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This BLOG is for LLNL present and past employees, friends of LLNL and anyone impacted by the privatization of the Lab to express their opinions and expose the waste, wrongdoing and any kind of injustice against employees and taxpayers by LLNS/DOE/NNSA. The opinions stated are personal opinions. Therefore, The BLOG author may or may not agree with them before making the decision to post them. Comments not conforming to BLOG rules are deleted. Blog author serves as a moderator. For new topics or suggestions, email jlscoob5@gmail.com

Tuesday, December 30, 2014

Feds slash LANL feee by 90%

Feds slash fee for LANL contractor
December 29, 2014 
Albuquerque Journal

SANTA FE – The federal government has cut its annual pay to the private contractor that runs Los Alamos National Laboratory by nearly 90 percent due to the radiation leak from a drum packed at Los Alamos that forced the shutdown of the nation’s only deep geologic repository for nuclear waste.

The fee paid by the federal government to Los Alamos National Security LLC was reduced to $6.25 million, lab Director Charles McMillan told the staff in a memo obtained by the Journal.

That compares with $59 million-plus paid to the LANS consortium, which includes Bechtel Corp. and the University of California, in the previous two years. The contractor would have been allowed to earn as much as $63.4 million under the current contract if it had met all its incentive goals.

“Given the events surrounding our breached drum at WIPP and the severity of the issue, the Laboratory received a rating of ‘unsatisfactory’ in operations and infrastructure and a score of zero in that area which accounted for the significant reduction in fee,” McMillan’s memo said.

Federal officials said the February leak from a LANL drum that shut down the Waste Isolation Pilot Plant near Carlsbad constituted a “first-degree” performance failure.

It’s expected that reopening WIPP will cost at least a half-billion dollars, and when that will happen is uncertain...

He said that “our true value as a Laboratory should be measured by the contributions we make to national security.”

The NNSA has posted LANL fee determination documents on its website. A Dec. 18 memo from NNSA Principal Deputy Administrator Madelyn Creedon says that in addition to a zero score for operations and infrastructure, the lab also failed to meet goals in science, technology and engineering, with a score in this area of 30 percent; and leadership, also with a score of 30 percent.

But Creedon’s memo still called for paying LANS $41.6 million, or 66 percent of its potential total fee.

However, in a memo dated the same day, NNSA contracting officer Robert M. Poole cut the payment to $6.25 million, reducing the payment for NNSA work to zero. He approved only funding for work for other federal government agencies, such as the Department of Defense.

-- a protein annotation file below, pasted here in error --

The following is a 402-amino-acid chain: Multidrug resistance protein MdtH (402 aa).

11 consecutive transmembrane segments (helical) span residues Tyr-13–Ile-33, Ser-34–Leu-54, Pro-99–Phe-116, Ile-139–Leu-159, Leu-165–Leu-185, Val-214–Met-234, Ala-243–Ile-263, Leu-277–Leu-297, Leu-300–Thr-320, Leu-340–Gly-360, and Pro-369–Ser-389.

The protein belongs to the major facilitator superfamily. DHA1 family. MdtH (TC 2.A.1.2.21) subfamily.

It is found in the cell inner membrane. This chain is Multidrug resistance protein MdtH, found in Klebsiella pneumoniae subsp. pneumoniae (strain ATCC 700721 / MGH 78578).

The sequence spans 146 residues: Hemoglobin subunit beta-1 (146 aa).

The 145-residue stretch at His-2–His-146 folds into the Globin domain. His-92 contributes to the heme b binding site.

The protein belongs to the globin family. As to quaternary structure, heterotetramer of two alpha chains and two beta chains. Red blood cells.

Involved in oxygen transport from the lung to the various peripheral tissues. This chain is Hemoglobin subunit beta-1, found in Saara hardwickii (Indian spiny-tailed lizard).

“The NNSA looks forward to working with LANS to improve the accountability for safe, secure, effective, efficient, and economical performance at the laboratory in 2015,” Poole added in his letter to McMillan.

The Los Alamos contractor also wasn’t granted any contract extension, and a one-term extension earned previously is withdrawn, the NNSA documents state.

LANS won the lab contract in 2006 after the University of California had run the Los Alamos facility since the World War II Manhattan project. The contract term is through fiscal 2017.

The huge fee reduction comes on top of fines recently levied by the New Mexico Environment Department for hazardous waste violations related to the WIPP leak. LANL’s state fines totaled $36.6 million, and WIPP was hit with $17.7 million.

Jay Coghlan, of the Nuclear Watch New Mexico watchdog group, said he was stunned by the fee cut and said the lab contract should be rebid now.

“LANL lives in a little bit of a fantasy world and their own echo chamber of how great they are,” he said. “This ought to be a real wake-up call.”

McMillan, whose total compensation including benefits comes to $1.5 million annually, said the latest performance review reinforced the lab’s “stature as one of the pre-eminent scientific institutions of the nation.”

“Although this was a very tough year for the Laboratory, I am optimistic that next year will be better,” he wrote. “I am determined to do all that I can do to make it so.”

http://www.abqjournal.com/518894/news/feds-slash-fees-for-lanl-contractor-by-90.html